securing 2 x4 to slab


  #1  
Old 10-14-04, 07:18 AM
danno 1
Visiting Guest
Posts: n/a
securing 2 x4 to slab

Hi everybody. I`m new here, and I`m putting up a dividing wall with 2 x 4 and sheetrock. It`s a straight wall, from one side of the room to the other, approx. 10ft. What are some suggestions on attaching the bottom stud along a slab floor? I know a Hilti is often used, but I don`t have one. Any other ways? Also, if the wall is up to the existing ceiling, what has to be done there? Also, where do you generally double up on the studs?
 
  #2  
Old 10-14-04, 10:59 AM
A
Member
Join Date: Aug 2004
Posts: 44
Received 0 Votes on 0 Posts
Powder actuated tools like the Hilti are probably the fastest way to do it. You can get cheaper versions of the tool for under $50 at Home Depot (and the expensive ones, too), but they shoot a smaller .22 caliber cartridge and they aren't as nice on the hands as the "pistol grip" styles.

I remember watching my dad finish our basement with a hammer and concrete nails to secure the soleplate 30 years ago, so I suppose that method still works today.

You should tie the new wall to "posts" in the existing walls. You can make a post in the existing walls by placing two new studs alongside an existing stud. Then, nail the wall ends into the posts. As for attachments at the top plate, you can simply nail the top plate to the ceiling joists. You can cut away the ceiling drywall or leave it. I've seen it done both ways in non-bearing wall additions.

As for "doubling up" studs, you normally have a "king stud" (full length stud) and a "trimmer stud" (a shortened stud) on each side of a door or window. The king stud goes on the outside, the trimmer stud goes on the inside of the opening. The trimmer stud supports the header over the opening. Also, studs are placed at 16" on center, and depending upon the length of the wall, you may have spots around a door/window or near the existing walls where you have a common stud fall within a few inches of the door/window or wall end, and thus two studs fall close together.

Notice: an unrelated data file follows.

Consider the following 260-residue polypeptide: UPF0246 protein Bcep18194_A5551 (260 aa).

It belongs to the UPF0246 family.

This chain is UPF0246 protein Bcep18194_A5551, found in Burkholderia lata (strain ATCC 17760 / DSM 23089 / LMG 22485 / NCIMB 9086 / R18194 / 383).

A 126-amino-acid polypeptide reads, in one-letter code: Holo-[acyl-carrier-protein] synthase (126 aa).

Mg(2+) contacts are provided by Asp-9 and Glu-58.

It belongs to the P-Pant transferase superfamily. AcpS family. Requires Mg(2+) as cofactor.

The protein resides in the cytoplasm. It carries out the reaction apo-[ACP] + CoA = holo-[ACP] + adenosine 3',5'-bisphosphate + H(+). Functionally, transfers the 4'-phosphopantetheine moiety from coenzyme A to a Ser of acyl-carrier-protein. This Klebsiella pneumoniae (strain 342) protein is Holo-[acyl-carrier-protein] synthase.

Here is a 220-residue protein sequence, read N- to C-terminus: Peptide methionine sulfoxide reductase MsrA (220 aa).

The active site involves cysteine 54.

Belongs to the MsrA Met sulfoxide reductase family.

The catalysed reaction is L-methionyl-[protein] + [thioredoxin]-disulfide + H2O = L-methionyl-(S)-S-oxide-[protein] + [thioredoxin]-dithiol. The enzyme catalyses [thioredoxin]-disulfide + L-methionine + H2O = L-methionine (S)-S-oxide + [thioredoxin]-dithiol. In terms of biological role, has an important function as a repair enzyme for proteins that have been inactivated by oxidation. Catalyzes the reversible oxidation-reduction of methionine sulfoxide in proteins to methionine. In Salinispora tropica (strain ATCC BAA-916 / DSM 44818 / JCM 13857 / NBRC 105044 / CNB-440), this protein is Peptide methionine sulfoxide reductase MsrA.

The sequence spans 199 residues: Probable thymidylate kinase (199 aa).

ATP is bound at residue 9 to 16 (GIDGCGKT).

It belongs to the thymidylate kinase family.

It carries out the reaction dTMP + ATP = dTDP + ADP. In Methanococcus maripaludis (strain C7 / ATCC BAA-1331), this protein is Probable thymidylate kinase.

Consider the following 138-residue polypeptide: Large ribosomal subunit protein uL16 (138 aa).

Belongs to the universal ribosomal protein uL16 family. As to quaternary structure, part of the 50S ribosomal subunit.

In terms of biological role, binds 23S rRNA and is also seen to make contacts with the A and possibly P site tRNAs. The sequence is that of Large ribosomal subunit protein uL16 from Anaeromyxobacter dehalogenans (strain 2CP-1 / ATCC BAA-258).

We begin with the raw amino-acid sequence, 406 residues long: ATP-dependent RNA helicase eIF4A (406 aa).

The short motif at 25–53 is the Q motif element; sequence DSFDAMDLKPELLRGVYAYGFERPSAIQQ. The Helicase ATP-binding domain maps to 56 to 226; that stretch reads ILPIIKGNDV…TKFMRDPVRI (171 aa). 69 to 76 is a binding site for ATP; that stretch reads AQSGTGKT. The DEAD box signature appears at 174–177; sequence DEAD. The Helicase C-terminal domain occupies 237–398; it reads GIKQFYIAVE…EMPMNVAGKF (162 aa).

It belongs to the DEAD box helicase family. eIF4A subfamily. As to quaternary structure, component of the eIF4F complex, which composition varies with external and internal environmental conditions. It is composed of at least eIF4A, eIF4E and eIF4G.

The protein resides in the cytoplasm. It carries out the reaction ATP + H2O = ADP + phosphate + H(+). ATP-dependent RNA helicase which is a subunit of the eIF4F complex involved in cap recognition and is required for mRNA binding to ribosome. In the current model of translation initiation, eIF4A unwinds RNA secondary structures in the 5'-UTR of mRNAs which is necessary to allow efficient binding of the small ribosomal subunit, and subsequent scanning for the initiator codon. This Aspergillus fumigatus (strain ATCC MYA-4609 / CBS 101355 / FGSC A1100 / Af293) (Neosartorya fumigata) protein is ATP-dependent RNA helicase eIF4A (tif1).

You can pick up a book on basic framing at your local home center. A book that gives a quick overview of basic additions is Ortho's "All About Additions." It's not as detailed or as comprehensive as a dedicated framing book, but it will show you the basics from start to finish.
 
  #3  
Old 10-14-04, 01:37 PM
danno 1
Visiting Guest
Posts: n/a
Thanks AZATTY, I`m going to pick up that book today. I might take that technique from your father too!
 
  #4  
Old 10-16-04, 05:52 AM
S
Member
Join Date: Aug 2004
Posts: 1,150
Received 0 Votes on 0 Posts
You can also use tap-cons which are available in various lengths and come with their own masonry bit.

Powder activated tools are available from rental centers.

Here is a link;http://www.awc.org/pdf/WCD1-300.pdf
 
  #5  
Old 10-26-04, 07:29 AM
pgtek's Avatar
Member
Join Date: Oct 2004
Location: north Carolina
Posts: 1,398
Received 1 Vote on 1 Post
wall

hi
I used a 3/8 hammer drill and used crip com nail or tap con screw to fastend
make sure the bottom 2X4 is pressure treated and place a plastic vapour barrier under it

cheers

pg
 
  #6  
Old 10-27-04, 11:01 AM
A
Member
Join Date: Mar 2004
Location: I_dont_know
Posts: 175
Received 0 Votes on 0 Posts
another option

is to use a red hed. Similar in concept to a tap con.
 
 

Thread Tools
Search this Thread
 
Ask a Question
Question Title:
Description:
Your question will be posted in: